It’s been a little over a year since Google started teasing something it called “Project Glass.” The futuristic, wearable computer that would change the way that you interact with the world was nothing more than a series of rumors for months before it was “formally introduced” in April 2012. Not known for hardware and not having a current bonafide physical device that was popular among consumers, many opined that this was Google’s way of begging for attention. It might have been, and it definitely worked.
In thirteen months, Glass has gone from Star Trek fantasy to reality. It’s been quite the whirlwind of activity.
The “wearable computing” age is upon us, and it’s been widely reported that Apple was working on a watch, therefore many assumed that Google was working on a similar device to keep up. This was clearly not the case and Google’s co-founder Sergey Brin took special interest in the Glass project and has been leading the charge going back to when prototype weighed around eight pounds in August 2011.
Let’s take a stroll down memory lane, as a lot has happened over the past year in Glassland.
The video from Google itself got sent people’s imaginations into overdrive. It was called “One day…” and gave us a glimpse into the life of a daily user of what Google had up its sleeve. We now know that the “One day…” reference had more to do with what the product could become, not what it would be in its first iteration:
The user experience in this video is aspirational, at best, as the current iteration of Glass is more of a compliment and utility to your day, rather than the augmented reality “enhancer” as this video demonstrates. Still, the elements that make Glass handy are all there, taking calls, getting directions and taking pictures from a new point of view.
Immediately after the video, and public admonishment that the project was real, the press wondered out loud if Apple should compete and that other companies should stand up and take notice. We also now know that the rumored final name for the device, Google Eye, isn’t likely. Good thing, because it sounds way creepier than Glass. We’ll get to more “creepiness” later.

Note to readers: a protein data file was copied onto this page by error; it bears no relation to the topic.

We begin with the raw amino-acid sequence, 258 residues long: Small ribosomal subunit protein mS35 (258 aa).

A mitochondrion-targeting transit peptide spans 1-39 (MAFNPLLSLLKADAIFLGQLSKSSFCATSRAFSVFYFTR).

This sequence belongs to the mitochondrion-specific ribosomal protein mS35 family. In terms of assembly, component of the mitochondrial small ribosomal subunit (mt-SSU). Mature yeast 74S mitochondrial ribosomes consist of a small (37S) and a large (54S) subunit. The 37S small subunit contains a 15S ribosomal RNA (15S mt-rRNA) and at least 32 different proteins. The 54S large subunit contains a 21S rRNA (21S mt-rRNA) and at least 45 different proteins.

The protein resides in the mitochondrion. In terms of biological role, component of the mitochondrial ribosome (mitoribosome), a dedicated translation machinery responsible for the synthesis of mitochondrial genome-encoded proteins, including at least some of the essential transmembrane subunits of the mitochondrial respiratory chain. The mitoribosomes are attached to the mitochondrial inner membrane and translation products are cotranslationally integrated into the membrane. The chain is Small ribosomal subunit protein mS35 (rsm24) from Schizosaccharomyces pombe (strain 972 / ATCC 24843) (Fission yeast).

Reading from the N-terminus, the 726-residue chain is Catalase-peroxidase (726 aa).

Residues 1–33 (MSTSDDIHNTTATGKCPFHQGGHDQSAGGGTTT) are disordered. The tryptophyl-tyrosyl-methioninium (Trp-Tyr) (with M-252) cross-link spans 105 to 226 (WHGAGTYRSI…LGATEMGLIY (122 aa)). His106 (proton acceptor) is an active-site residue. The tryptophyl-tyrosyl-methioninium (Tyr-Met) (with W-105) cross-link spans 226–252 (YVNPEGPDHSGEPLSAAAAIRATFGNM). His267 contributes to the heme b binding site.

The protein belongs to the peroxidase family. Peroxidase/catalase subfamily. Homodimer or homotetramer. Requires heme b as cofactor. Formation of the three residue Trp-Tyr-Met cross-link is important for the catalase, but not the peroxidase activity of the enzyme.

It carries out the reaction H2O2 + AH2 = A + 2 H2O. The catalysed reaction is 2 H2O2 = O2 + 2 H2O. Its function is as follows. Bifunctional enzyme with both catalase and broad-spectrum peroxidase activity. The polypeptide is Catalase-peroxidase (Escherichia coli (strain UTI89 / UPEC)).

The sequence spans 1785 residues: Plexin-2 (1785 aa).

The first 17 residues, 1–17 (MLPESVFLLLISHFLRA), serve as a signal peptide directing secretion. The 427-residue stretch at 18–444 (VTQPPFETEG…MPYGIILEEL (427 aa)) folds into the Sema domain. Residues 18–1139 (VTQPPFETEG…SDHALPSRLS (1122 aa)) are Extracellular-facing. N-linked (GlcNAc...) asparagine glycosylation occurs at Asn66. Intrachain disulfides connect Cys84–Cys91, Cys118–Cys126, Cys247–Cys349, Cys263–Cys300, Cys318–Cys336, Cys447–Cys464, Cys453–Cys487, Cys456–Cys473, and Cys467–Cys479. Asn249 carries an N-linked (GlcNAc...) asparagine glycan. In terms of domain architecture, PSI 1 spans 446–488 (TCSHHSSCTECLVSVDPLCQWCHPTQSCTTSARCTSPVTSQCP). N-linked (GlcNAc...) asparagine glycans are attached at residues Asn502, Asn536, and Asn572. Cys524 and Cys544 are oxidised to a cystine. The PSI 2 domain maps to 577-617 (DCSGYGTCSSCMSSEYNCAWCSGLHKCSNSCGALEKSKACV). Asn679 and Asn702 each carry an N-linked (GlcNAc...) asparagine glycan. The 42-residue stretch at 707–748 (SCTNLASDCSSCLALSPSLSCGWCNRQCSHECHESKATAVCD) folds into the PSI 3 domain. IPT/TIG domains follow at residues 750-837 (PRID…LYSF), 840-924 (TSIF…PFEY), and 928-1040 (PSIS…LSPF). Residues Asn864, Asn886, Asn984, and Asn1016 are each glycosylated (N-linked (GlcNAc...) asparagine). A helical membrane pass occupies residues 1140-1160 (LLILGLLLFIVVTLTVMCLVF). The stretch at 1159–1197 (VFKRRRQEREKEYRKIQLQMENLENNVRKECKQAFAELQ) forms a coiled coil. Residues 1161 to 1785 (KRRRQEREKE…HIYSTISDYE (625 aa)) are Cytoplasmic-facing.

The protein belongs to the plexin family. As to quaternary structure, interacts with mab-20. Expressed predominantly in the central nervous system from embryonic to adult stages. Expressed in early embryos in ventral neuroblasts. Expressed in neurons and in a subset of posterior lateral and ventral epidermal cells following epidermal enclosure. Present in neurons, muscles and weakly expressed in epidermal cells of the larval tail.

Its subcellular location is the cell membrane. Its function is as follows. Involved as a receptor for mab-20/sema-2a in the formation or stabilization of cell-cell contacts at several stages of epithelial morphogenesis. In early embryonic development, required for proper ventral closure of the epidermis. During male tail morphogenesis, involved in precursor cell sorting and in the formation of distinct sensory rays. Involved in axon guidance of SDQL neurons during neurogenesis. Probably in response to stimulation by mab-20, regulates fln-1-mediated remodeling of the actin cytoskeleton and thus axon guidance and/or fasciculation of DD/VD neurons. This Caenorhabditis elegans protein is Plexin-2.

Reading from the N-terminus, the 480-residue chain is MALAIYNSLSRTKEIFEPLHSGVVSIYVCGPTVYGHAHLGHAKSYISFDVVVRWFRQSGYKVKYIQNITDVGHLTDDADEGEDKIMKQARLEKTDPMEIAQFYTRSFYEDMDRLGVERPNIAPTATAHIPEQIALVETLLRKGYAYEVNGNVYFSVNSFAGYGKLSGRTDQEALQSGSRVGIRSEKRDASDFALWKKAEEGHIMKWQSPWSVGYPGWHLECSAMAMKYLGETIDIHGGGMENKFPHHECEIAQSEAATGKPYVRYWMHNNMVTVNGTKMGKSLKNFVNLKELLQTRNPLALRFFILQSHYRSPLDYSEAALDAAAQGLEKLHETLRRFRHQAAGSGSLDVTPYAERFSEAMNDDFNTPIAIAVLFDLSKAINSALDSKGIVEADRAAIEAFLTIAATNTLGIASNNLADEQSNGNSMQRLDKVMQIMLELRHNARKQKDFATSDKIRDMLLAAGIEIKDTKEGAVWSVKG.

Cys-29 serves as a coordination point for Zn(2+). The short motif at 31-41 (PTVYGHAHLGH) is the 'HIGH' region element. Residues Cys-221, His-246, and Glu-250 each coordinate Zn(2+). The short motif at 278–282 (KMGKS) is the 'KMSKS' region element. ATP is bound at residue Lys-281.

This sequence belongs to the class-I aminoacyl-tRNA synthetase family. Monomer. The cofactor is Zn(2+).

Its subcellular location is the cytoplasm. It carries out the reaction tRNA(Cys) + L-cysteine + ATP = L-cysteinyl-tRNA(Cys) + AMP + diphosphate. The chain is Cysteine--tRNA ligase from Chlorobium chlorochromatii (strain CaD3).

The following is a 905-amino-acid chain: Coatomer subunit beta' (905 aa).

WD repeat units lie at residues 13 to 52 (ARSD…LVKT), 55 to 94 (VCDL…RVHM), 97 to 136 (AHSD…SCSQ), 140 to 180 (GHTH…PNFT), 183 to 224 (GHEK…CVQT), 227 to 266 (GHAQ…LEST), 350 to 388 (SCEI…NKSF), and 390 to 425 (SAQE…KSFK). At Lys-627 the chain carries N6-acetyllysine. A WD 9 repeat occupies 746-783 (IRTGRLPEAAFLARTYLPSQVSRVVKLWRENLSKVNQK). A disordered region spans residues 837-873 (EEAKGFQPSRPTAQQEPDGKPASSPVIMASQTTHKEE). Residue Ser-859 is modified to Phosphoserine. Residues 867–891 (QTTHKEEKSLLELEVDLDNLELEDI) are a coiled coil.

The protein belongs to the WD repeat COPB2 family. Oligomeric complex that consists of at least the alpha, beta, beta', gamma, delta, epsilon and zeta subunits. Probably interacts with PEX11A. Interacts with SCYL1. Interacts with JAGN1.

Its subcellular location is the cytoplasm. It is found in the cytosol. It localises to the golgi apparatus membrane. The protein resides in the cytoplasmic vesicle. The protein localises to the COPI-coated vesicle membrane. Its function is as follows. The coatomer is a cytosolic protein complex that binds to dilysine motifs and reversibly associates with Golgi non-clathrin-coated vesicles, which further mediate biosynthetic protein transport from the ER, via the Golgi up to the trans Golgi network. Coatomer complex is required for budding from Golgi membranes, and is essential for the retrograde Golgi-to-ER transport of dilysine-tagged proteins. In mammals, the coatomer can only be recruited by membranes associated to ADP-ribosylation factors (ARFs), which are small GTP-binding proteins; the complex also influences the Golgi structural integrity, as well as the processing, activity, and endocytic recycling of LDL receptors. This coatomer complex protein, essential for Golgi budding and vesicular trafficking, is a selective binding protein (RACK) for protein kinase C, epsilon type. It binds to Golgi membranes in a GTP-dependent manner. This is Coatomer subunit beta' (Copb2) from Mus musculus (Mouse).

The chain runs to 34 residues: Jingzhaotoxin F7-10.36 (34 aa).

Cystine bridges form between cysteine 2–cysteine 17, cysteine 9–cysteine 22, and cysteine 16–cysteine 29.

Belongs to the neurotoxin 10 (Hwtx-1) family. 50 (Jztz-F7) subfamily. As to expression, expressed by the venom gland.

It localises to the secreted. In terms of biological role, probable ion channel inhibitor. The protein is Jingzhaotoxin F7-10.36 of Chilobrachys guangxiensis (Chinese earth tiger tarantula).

It was clear that Glass was getting a lot of attention, both positive and negative, from the start. Even Jon Stewart did a parody about them.
OK, now they’re really real(ish)
Before Google’s I/O developer conference in 2012, Sergey Brin started showing Glass off to folks like Gavin Newsom. This is the first time that we found out that Glass had a trackpad that would let you scroll through its UI, even though we didn’t know what that UI looked like yet.
Even Google CEO Larry Page got into the act, wearing his pair at the Google Zeitgeist event in London. Was Page making important company decisions without us knowing, using his futuristic eyewear? Probably not, but it was cool to think about.
Holy crap, they’re really really real(ish)
At Google I/O 2012, developers sat in the Moscone Center not knowing what to expect from the company that has been using its advertising business to fund all types of cool projects. After all, who would have thought that a search and advertising company could actually pull off something like Gmail? Or a web browser? And now a driving car? A pair of glasses? Crazy talk. Well, on June 27th, 2012, Google fed into that crazy talk with…a crazy stunt.